Conservatives remain silent on future of coal mines in Alberta if elected: criticism
The Conservative Party of Canada does not say whether a government led by Erin O’Toole would maintain measures backed by the other two main parties that would increase scrutiny of proposals for surface coal mines in the Rocky Mountains of Alberta .
He was responding to questions from The Canadian Press on whether the victorious Conservatives would keep the measures announced under the previous Liberal government on coal mining a hot topic in Alberta.
These measures include promises of federal participation in future environmental assessments of such projects and a warning that new thermal coal mines do not meet Canada’s climate change goals. The Liberals categorically rejected one of these proposals, Riversdale Resources’ Grassy Mountain mine, saying it would have unacceptable environmental impacts.
A spokesperson for the New Democrats said his party supported these positions.
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Clancy’s response to the Conservatives does not address them. The words “coal” or “mining” do not appear either.
“We have a detailed plan for showing leadership on environmental, social and governance (issues) and we support an assessment process that meets the highest environmental standards and sets clear expectations and deadlines for environmental reviews,” he wrote.
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Alberta has been torn apart by the possibility of having more coal mines in its beloved mountains and foothills since its United Conservative government revoked a 1976 policy that protected them. These landscapes are favorite recreational destinations, as well as the source of most of the province’s drinking water.
A public outcry over the coal mines forced the province to restore protections and form a committee to hear from Albertans before taking further action.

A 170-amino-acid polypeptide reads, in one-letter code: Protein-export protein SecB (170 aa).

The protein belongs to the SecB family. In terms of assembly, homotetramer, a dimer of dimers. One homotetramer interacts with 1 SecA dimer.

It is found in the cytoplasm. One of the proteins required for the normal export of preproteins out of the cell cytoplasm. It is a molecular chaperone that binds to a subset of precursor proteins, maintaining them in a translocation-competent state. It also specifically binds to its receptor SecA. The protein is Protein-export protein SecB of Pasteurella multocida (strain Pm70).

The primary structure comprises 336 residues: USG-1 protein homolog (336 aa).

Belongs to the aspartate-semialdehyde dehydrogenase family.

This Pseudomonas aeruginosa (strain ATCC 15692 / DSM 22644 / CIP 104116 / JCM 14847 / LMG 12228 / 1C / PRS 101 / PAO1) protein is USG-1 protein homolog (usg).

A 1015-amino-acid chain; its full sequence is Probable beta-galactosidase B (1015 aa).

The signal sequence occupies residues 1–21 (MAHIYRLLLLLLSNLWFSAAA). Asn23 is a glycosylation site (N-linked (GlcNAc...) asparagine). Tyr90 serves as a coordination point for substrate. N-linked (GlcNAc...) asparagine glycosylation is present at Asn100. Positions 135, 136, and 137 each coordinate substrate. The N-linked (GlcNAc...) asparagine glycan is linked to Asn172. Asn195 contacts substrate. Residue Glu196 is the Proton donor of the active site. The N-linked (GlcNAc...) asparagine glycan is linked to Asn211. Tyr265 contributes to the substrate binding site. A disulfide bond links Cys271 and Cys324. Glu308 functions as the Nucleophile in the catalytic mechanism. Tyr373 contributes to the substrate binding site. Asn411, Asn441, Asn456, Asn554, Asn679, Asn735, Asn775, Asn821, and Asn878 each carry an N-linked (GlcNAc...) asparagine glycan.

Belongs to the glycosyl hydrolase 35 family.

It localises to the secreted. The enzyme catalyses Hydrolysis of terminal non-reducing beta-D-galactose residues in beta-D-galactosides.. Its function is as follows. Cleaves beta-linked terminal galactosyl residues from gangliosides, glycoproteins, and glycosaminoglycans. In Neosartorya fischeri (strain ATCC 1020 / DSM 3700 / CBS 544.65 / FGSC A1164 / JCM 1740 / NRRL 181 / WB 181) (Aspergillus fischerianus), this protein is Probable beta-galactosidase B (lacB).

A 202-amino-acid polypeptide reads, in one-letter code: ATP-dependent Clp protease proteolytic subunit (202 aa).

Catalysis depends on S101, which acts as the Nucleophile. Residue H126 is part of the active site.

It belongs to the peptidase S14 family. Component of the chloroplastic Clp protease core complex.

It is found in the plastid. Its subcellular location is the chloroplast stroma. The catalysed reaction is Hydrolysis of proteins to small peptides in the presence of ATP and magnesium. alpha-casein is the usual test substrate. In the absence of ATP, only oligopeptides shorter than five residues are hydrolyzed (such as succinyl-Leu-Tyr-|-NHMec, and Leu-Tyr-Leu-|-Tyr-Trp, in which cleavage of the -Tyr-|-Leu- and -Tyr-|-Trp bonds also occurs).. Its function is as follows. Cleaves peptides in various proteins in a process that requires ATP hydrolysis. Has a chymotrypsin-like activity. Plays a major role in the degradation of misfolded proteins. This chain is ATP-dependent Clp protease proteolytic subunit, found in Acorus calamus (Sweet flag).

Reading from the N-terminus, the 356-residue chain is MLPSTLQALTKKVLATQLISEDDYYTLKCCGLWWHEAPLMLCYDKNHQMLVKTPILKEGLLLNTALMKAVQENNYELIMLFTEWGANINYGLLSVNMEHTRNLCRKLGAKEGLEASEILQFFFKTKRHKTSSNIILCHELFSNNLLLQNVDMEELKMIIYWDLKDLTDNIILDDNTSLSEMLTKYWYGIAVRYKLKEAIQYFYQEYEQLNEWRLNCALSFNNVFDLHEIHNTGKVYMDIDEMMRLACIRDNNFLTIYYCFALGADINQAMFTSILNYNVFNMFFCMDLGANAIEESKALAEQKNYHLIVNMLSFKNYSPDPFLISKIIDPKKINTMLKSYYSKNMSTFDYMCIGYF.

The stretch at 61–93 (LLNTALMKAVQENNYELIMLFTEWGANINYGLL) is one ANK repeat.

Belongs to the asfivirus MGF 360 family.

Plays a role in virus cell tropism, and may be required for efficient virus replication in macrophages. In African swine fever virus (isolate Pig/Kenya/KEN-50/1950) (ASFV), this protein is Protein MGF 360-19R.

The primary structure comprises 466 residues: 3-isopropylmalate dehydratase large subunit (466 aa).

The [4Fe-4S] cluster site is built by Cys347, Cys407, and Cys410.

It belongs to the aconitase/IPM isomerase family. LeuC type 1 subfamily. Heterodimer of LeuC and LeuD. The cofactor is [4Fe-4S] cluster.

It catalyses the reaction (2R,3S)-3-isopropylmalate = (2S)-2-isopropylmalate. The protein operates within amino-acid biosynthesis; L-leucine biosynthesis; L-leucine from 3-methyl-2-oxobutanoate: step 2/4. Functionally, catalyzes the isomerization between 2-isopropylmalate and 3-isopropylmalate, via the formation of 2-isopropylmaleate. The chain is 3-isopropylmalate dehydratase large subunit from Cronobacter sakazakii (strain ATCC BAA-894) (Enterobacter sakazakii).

The response from the federal Conservatives does nothing to address these deep-seated concerns, said Craig Snodgrass, mayor of High River, a community in the foothills that has opposed mining.
“There is no solace in this statement,” he said. “When you make a statement like that, and you make it so gray and you don’t take a stand on this stuff, we know exactly what you’re doing.”
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The statement suggests that a Conservative government would be reluctant to use federal powers for environmental protection, said Martin Olszynski, professor of law at the University of Calgary.
“It is very clear that the Conservatives would essentially leave the matter to the province,” he said. “The federal government’s involvement in mining has been an added guarantee and has provided Canadians and Albertans with that added security. “
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Olszynski notes that the Conservative Platform is also proposing to rewrite Canada’s environmental impact legislation.
Bobbi Lambright, spokesperson for a foothills landowner group, said her organization sees federal government involvement in coal mine valuation as a way to ensure projects are evaluated in a meaningful way. thorough.
“Our members really want to be assured that the gains that have been made in protecting the eastern slopes [of the Rockies] are not lost as a result of the federal election, ”she said.
She criticized the Conservatives’ response to questions about coal mining.
“These are exactly the questions that many people in Alberta want answered,” she said. “They didn’t answer them.
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The Canadian Press has also reached out to John Barlow, the Conservative candidate for the Foothills constituency, which covers much of the area that has been leased for coal exploration. He did not answer.
Snodgrass said Ottawa has a legitimate role in environmental matters and any party that wants to govern should explain how it will exercise it.
“They say it’s a provincial problem, but we all know it’s not. We all know these projects land in the hands of the federal government, ”he said.
“The Conservative Party of Canada wants to be the government but does not take a position on [this issue] has red flags fluttering everywhere.
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